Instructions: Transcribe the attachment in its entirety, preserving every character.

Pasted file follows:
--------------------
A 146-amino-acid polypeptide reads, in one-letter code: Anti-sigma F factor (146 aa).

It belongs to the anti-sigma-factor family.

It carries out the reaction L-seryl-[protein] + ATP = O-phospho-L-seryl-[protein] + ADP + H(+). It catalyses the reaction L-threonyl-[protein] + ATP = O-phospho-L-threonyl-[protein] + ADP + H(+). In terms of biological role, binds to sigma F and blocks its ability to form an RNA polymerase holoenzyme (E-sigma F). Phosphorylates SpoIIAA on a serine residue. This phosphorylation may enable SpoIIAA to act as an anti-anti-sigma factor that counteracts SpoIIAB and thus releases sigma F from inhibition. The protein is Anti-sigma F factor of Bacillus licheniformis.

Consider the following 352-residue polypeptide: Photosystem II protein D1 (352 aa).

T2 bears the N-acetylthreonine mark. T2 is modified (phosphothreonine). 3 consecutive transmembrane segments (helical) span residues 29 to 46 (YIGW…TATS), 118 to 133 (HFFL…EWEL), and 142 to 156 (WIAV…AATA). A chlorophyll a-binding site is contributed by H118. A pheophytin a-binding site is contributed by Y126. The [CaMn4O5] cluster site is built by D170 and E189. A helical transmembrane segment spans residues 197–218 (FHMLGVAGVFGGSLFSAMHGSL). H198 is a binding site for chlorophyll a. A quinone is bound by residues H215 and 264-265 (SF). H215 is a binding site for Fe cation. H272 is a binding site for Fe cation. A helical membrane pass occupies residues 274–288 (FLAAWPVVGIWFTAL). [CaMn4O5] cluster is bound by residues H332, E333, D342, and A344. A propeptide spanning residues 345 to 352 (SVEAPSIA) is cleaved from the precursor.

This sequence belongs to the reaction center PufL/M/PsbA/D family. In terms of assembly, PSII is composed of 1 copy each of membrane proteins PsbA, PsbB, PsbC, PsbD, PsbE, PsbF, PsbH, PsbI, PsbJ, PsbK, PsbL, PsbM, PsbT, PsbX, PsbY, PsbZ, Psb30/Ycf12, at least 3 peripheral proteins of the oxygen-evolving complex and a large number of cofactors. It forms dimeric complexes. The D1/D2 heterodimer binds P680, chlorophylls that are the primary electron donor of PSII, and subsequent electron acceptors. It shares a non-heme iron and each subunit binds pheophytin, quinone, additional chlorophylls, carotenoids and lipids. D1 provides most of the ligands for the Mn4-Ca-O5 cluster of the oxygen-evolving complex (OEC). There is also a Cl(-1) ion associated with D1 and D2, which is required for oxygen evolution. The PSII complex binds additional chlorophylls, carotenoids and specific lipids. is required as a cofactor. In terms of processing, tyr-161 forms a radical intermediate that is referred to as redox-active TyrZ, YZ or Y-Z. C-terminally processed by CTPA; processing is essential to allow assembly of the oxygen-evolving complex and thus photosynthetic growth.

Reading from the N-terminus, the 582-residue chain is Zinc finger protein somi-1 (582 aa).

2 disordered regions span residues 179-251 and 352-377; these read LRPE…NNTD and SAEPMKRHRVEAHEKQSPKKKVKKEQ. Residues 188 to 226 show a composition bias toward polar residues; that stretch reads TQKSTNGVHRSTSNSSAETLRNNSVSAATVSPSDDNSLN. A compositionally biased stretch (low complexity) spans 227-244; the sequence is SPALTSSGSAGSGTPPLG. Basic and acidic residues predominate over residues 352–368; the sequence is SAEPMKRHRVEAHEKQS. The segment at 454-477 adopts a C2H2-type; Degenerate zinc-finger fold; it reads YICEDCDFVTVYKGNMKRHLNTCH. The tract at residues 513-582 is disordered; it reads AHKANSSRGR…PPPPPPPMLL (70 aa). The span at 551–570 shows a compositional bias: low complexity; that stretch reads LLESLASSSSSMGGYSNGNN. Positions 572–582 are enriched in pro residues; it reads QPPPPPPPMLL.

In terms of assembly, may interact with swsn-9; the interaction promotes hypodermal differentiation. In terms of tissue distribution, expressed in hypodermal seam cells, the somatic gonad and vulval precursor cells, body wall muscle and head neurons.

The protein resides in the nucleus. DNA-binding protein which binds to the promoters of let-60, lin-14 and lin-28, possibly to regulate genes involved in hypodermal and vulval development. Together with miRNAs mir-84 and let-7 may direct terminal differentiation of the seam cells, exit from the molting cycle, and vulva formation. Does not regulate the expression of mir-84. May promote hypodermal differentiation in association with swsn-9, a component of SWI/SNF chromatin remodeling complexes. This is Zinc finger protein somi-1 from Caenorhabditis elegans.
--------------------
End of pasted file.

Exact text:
A 146-amino-acid polypeptide reads, in one-letter code: Anti-sigma F factor (146 aa).

It belongs to the anti-sigma-factor family.

It carries out the reaction L-seryl-[protein] + ATP = O-phospho-L-seryl-[protein] + ADP + H(+). It catalyses the reaction L-threonyl-[protein] + ATP = O-phospho-L-threonyl-[protein] + ADP + H(+). In terms of biological role, binds to sigma F and blocks its ability to form an RNA polymerase holoenzyme (E-sigma F). Phosphorylates SpoIIAA on a serine residue. This phosphorylation may enable SpoIIAA to act as an anti-anti-sigma factor that counteracts SpoIIAB and thus releases sigma F from inhibition. The protein is Anti-sigma F factor of Bacillus licheniformis.

Consider the following 352-residue polypeptide: Photosystem II protein D1 (352 aa).

T2 bears the N-acetylthreonine mark. T2 is modified (phosphothreonine). 3 consecutive transmembrane segments (helical) span residues 29 to 46 (YIGW…TATS), 118 to 133 (HFFL…EWEL), and 142 to 156 (WIAV…AATA). A chlorophyll a-binding site is contributed by H118. A pheophytin a-binding site is contributed by Y126. The [CaMn4O5] cluster site is built by D170 and E189. A helical transmembrane segment spans residues 197–218 (FHMLGVAGVFGGSLFSAMHGSL). H198 is a binding site for chlorophyll a. A quinone is bound by residues H215 and 264-265 (SF). H215 is a binding site for Fe cation. H272 is a binding site for Fe cation. A helical membrane pass occupies residues 274–288 (FLAAWPVVGIWFTAL). [CaMn4O5] cluster is bound by residues H332, E333, D342, and A344. A propeptide spanning residues 345 to 352 (SVEAPSIA) is cleaved from the precursor.

This sequence belongs to the reaction center PufL/M/PsbA/D family. In terms of assembly, PSII is composed of 1 copy each of membrane proteins PsbA, PsbB, PsbC, PsbD, PsbE, PsbF, PsbH, PsbI, PsbJ, PsbK, PsbL, PsbM, PsbT, PsbX, PsbY, PsbZ, Psb30/Ycf12, at least 3 peripheral proteins of the oxygen-evolving complex and a large number of cofactors. It forms dimeric complexes. The D1/D2 heterodimer binds P680, chlorophylls that are the primary electron donor of PSII, and subsequent electron acceptors. It shares a non-heme iron and each subunit binds pheophytin, quinone, additional chlorophylls, carotenoids and lipids. D1 provides most of the ligands for the Mn4-Ca-O5 cluster of the oxygen-evolving complex (OEC). There is also a Cl(-1) ion associated with D1 and D2, which is required for oxygen evolution. The PSII complex binds additional chlorophylls, carotenoids and specific lipids. is required as a cofactor. In terms of processing, tyr-161 forms a radical intermediate that is referred to as redox-active TyrZ, YZ or Y-Z. C-terminally processed by CTPA; processing is essential to allow assembly of the oxygen-evolving complex and thus photosynthetic growth.

Reading from the N-terminus, the 582-residue chain is Zinc finger protein somi-1 (582 aa).

2 disordered regions span residues 179-251 and 352-377; these read LRPE…NNTD and SAEPMKRHRVEAHEKQSPKKKVKKEQ. Residues 188 to 226 show a composition bias toward polar residues; that stretch reads TQKSTNGVHRSTSNSSAETLRNNSVSAATVSPSDDNSLN. A compositionally biased stretch (low complexity) spans 227-244; the sequence is SPALTSSGSAGSGTPPLG. Basic and acidic residues predominate over residues 352–368; the sequence is SAEPMKRHRVEAHEKQS. The segment at 454-477 adopts a C2H2-type; Degenerate zinc-finger fold; it reads YICEDCDFVTVYKGNMKRHLNTCH. The tract at residues 513-582 is disordered; it reads AHKANSSRGR…PPPPPPPMLL (70 aa). The span at 551–570 shows a compositional bias: low complexity; that stretch reads LLESLASSSSSMGGYSNGNN. Positions 572–582 are enriched in pro residues; it reads QPPPPPPPMLL.

In terms of assembly, may interact with swsn-9; the interaction promotes hypodermal differentiation. In terms of tissue distribution, expressed in hypodermal seam cells, the somatic gonad and vulval precursor cells, body wall muscle and head neurons.

The protein resides in the nucleus. DNA-binding protein which binds to the promoters of let-60, lin-14 and lin-28, possibly to regulate genes involved in hypodermal and vulval development. Together with miRNAs mir-84 and let-7 may direct terminal differentiation of the seam cells, exit from the molting cycle, and vulva formation. Does not regulate the expression of mir-84. May promote hypodermal differentiation in association with swsn-9, a component of SWI/SNF chromatin remodeling complexes. This is Zinc finger protein somi-1 from Caenorhabditis elegans.